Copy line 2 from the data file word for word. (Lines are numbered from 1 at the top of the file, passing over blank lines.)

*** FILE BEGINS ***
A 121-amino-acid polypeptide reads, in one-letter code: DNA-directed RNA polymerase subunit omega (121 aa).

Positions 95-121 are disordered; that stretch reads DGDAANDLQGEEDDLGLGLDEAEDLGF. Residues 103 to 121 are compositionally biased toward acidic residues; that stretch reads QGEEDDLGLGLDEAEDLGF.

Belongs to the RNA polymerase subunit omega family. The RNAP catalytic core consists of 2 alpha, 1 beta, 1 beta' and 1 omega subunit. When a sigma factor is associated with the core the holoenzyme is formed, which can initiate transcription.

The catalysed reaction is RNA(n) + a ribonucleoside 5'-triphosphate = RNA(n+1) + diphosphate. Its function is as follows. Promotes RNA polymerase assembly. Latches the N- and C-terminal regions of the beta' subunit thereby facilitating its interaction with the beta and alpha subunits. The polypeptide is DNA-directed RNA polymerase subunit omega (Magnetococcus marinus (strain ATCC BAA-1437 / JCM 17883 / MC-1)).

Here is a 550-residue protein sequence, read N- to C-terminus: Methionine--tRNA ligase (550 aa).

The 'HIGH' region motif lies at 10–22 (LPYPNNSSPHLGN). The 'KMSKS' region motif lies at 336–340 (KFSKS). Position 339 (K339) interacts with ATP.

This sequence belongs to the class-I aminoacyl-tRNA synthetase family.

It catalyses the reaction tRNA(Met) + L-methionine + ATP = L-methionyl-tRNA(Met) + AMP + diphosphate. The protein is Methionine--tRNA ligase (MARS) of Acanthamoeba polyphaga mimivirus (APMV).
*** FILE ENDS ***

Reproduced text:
Positions 95-121 are disordered; that stretch reads DGDAANDLQGEEDDLGLGLDEAEDLGF. Residues 103 to 121 are compositionally biased toward acidic residues; that stretch reads QGEEDDLGLGLDEAEDLGF.